The prevalence of such work resonates with an impulse currently animating several academic disciplines, namely, the rethinking of literature and the literary object in light of object-oriented ontology. OOO, as it’s often called, is a philosophical tendency loosely connecting a diverse group of “speculative realists” (e.g., Jane Bennett, Graham Harman) who, whether or not they embrace that label, investigate the relation between persons and things while denying the hierarchical superiority of the human subject. Extrapolating from this discourse (which has informed the art world’s own in recent years, notably influencing Carolyn Christov-Bakargiev’s Documenta 13 and its discussion in these pages), we might say that a textual object-orientation refers us to the text’s status as matter, to its marks of material wear and of interaction with other objects and beings. To be sure, from the earliest iterations of hieroglyphics up through concrete poetry, typographic experimentalism, intermedial Conceptualism, and most recently thing theory, encounters with the physique of texts have been staged again and again. But in the context of object-oriented ontology, there is renewed attention to literary content as grapheme, handwriting, embossed toile, mass of print, etc. The textual object is identified not by, say, genre or style but by what it does and what is done to or with it. Like Howe’s microtexts, it becomes a thing to be looked at, touched, translated, technologically mediated. It is not the static predicate of a transitive verb, but a gerundive: A text is being curated, and so forth. It demands to be seen as a live, or “living,” work, an interface of bios and res.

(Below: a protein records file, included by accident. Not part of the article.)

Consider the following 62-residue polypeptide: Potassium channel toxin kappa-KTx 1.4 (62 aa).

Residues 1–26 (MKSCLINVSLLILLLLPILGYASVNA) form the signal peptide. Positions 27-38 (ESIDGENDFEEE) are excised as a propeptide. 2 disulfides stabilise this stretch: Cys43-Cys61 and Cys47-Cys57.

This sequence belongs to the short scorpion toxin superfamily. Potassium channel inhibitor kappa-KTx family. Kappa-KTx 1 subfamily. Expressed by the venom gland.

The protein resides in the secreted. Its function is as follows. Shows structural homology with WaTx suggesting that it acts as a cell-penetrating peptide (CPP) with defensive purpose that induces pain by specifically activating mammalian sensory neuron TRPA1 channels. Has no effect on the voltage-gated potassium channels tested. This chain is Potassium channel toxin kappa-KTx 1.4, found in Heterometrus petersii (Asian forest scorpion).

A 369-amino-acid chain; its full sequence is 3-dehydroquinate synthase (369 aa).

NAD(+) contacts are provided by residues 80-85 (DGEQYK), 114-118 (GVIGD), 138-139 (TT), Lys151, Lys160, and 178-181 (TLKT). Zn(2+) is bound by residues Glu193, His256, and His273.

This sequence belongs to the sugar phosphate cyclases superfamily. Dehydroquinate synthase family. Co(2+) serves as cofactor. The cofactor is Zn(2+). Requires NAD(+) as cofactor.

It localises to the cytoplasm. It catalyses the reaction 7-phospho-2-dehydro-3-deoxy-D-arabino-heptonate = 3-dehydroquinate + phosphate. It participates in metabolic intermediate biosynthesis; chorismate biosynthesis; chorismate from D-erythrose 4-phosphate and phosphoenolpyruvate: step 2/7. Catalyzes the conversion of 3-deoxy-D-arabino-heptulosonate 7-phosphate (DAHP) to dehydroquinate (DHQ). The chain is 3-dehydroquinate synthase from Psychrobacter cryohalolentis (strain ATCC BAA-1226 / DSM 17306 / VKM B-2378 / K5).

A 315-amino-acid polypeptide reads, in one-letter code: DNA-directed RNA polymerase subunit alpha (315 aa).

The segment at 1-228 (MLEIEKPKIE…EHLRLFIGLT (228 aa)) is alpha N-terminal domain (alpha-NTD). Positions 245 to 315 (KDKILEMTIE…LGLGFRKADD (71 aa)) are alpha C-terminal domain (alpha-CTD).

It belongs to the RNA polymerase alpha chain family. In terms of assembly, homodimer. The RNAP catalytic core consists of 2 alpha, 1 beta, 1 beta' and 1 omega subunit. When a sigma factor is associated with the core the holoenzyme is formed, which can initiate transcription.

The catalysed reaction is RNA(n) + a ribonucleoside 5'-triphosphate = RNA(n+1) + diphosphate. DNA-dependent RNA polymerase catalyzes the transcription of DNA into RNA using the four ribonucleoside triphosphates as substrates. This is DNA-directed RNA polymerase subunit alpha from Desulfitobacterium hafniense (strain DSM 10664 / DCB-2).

Bespeaking a strong engagement with the object turn as a textual form, the Biennial does not elide the fact that it’s tricky to claim materiality within the realm of the literary, particularly when art itself is in many ways defined by a material engagement with the world. But the exhibition nevertheless makes a compelling case for the rewards to be had when words cast their lot with things, so to speak, and vice versa, while suggesting the affective networks linking active objects and human subjects. Wojnarowicz’s Magic Box poignantly embodies such links as an archive within an archive, part Wunderkammer, part punk fetish chamber, promiscuously intermingling words and things. Texts and representations, like people, are mortal to the extent that they are material, and certainly mortality is at the crux of this show, with its homages to such figures as semiforgotten artist Tony Greene (who died due to complications of aids in 1990 and was memorialized in an installation curated by Richard Hawkins and Catherine Opie) and activist Malachi Ritscher (who self-immolated in 2006 in protest against the Iraq war, and whose performance tapes and valises have been put on display by the group Public Collectors). Yet, Wojnarowicz’s ensemble of detritus suggests, it is this mortality that underpins the sacred humility of objects on which artists bestow votive homage.

The Whitney Biennial is on view through May 25 at the Whitney Museum of American Art in New York.

Emily Apter is a professor of French and comparative literature at New York University.